Disc brush v. cylinder brush – what works best?

The long standing question of what method of mechanical cleaning system is best for scrubbing floors remains as unanswered today as it has always been.

So what are the key differences between disc brush and cylinder brush methods? And which one is THE BEST?

Cylinder v rotary brush

Rotary floor scrubbers, utilising the rotating disc brush system, are ideal for wet stripping, scrubbing and buffing floors.

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Scrubber driers using disc brushes work well on smooth surfaces and large walk behind and ride-on machines will save time in open areas whereas smaller compact machines such as the Comac Vispa 35B are better suited to more congested areas such as restaurants, school classrooms etc, where they effectively wash and dry floors and can even be used to strip wax from the floor.

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Disc brush machines offer easy to change, variably aggressive, pads or brushes.

These features make disc scrubber driers ideal for retail applications where pads are not only inexpensive, but offer a great deal of surface contact for scuff mark control and floor shine. For industrial applications, disc brushes often make sense because they deliver greater down pressure than cylindrical brooms, and heavily soiled floors benefit from heavy down pressure.

Cylindrical brush machines are great for uneven surfaces and floors with grout lines.

Cylinder brush machines such as the Multiwash and Nilfisk CA340 allow you to wet the floor, scrub and dry in a single pass and are particularly effective on non-slip safety floors and also for cleaning the grouting between tiles.

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Cylindrical brush scrubber driers, such as the Fimap Genie BS, will (wet) sweep small amounts of solid debris into a removable tray whilst also washing, and drying, the floor.

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In this event it is possible to eliminate the manual pre-sweeping of floors for greater productivity with less potential blockages in the squeegee section of the scrubber drier. In addition, there is often no need for a separate sweeper when a cylindrical brush scrubber drier will do the job.

Cylindrical scrub brushes keep less bristle surface in contact with the floor than disc brushes but they usually turn their brushes up to three times the rotation speed of a disc brush. This will often offset the greater surface area advantage that disc brush scrub decks offer.

Which is better? Both versions have a good rating on cleaning performance and both will clean your floor!

Disc scrub brushes have the advantage of lower initial cost and simplicity of maintenance. A disc brush will last longer and a replacement brush usually will cost less than a cylindrical brush. Cylindrical brush decks (as an option) will typically increase scrubber drier cost by £500 to £1000.

Cylindrical scrub decks eliminate the need to pre sweep your floor and may save the expense of true combination scrubber/ sweeper machines or separate dry sweepers.

It is fair to conclude that both systems have advantages over each other and both will deliver good cleaning performance, so ultimately it is the type of floor surface, the level and nature of soiling, and of course the budget that will influence the final decision.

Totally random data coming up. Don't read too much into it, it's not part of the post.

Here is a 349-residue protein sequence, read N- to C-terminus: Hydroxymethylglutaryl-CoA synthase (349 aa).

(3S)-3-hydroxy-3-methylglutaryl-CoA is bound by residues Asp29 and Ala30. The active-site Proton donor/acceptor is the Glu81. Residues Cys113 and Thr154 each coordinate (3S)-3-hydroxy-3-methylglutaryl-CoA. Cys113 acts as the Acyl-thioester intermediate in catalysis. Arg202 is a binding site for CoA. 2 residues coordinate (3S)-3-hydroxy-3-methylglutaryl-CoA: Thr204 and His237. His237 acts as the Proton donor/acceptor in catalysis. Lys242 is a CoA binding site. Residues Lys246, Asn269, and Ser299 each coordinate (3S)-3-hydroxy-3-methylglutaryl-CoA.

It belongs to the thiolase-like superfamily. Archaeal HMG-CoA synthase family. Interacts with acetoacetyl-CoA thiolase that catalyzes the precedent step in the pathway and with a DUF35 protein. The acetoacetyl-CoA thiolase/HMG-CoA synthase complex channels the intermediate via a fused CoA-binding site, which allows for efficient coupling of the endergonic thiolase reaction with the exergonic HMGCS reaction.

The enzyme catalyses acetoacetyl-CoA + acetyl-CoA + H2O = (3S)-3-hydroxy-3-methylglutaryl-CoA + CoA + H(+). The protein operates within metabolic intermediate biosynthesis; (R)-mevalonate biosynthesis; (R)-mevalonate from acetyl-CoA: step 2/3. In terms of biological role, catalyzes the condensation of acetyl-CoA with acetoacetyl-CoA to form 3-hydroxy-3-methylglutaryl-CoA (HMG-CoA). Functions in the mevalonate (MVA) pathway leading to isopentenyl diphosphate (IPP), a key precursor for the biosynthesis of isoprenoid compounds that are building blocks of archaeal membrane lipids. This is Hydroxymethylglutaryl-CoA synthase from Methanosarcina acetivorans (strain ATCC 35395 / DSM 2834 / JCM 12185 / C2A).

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Stop slips in kitchens through effective floor cleaning

Cleaning floors in kitchens is a routine procedure but, if not done correctly, can lead to surfaces that are slippery and dangerous to walk on. This information provides tips on floor cleaning techniques that can reduce the risk of slips, useful if you are a chef, manager or business owner managing a floor cleaning system.

 Some facts:

  • A clean and dry smooth floor is rarely slippery.
  • A well-wrung mop will not leave a floor dry. Clean, well maintained squeegees and dry mops will speed up drying time on many floors.
  • Dirty or greasy dry mops and squeegees spread contamination over clean floors.
  • Mopping alone will not be effective on rough or profile floors, a manual or mechanical brush can improve cleaning.
  • Warning cones will not stop people entering a wet area.

 Small spills: Spot cleaning

Even a small spill can be a slip risk.

  • Clean up spills immediately.
  • Avoid wet mopping, as it increases the size of the spill and the slip risk area.
  • Use absorbent material to soak up the spill (e.g. paper towel, cloth).
  • For greasy spills, use a cleaning solution.
  • Dry the floor well.
  • Remove warning signs as soon as the spill is gone.

 Wet cleaning

  • Sweep the floor and ensure equipment is clean.
  • Prevent people from walking on wet smooth floors until they are totally dry.
  • Close area, use barriers, clean in sections, as last resort use cones.
  • Warn that wet cleaning is in progress, remove signs as soon as floor is dry.
  • Use the right balance of cleaning solution to water.
  • Keep an eye on the bucket solution and change when dirty.
  • After use, rinse cleaning equipment thoroughly.
  • Do not dispose of dirty fluid in food and hand sinks.

 For quick/middle of the day cleans

  • Wring out as much liquid as possible before use.
  • Mop a small section of floor at a time, rinse and repeat.
  • Dry off floor with dry mop/squeegee.

 For end of the day/end of shift cleans

  • Wet the mop well and mop the area.
  • Leave solution on the floor for a few minutes to loosen dirt and grease.